That won't be the case with Asus's "Ares" videocard, which combines two true HD 5870 GPUs into a single package. Asus even says they plan to overclock the core and memory, though by how much is yet to be determined. You'll also find 4GB of GDDR5 crammed inside, twice as much as a standard 5970.
Only those with serious power supplies need apply. The card will require two 8-pin power connectors and a 6-pin connector. And while the length will be the same as any other 5970 part, the Ares is a bit pudgier and takes up 2.5 slots.
Asus didn't say how much the Ares will cost, but did promise to have it out in a couple of months.
In and of itself, the Asus N61J wouldn’t normally enter our radar. Let’s face it: A $900 16-inch desktop replacement is wholly pedestrian—an affront to the sensibilities of most power users. But the N61J has the distinction of boasting one unique feature that, at the time of this writing, wasn’t available in a more enthusiast-class rig, but which most enthusiasts are sure to take interest in: Nvidia’s brand-new Optimus technology, which changes the landscape of hybrid graphics.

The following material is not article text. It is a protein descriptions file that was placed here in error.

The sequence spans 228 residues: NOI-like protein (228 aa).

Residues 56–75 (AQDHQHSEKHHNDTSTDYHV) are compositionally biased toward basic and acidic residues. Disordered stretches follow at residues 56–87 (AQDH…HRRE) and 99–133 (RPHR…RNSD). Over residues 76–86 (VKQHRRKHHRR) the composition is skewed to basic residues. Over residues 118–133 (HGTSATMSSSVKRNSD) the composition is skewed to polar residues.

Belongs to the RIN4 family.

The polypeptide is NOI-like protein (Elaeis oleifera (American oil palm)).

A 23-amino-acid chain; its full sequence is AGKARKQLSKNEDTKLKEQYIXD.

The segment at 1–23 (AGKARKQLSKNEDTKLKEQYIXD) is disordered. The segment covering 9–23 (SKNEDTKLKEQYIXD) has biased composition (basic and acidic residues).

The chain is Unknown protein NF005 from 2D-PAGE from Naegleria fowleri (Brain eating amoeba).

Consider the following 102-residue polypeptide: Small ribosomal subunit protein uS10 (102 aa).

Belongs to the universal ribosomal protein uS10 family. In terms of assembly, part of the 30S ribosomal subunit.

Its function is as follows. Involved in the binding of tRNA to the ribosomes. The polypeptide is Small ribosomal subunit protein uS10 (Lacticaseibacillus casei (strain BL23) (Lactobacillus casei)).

To summarize, hybrid graphics make it possible to switch between a notebook’s integrated graphics and discrete videocard based on need. The concept is hardly new, but Optimus streamlines it. Rather than the user having to shut down applications, manually enact the switch, and then reboot—a nuisance no matter how you slice it—Optimus intuits the correct graphics solution for the task at hand and implements it seamlessly.
Asus today launched what it describes as a "strikingly stylish" 13.3-inch notebook, the U30Jc. The thin and light laptop is the world's first notebook to pair Intel's Core i3 processor with Nvidia's Optimus technology for a "perfect blend of performance and power management."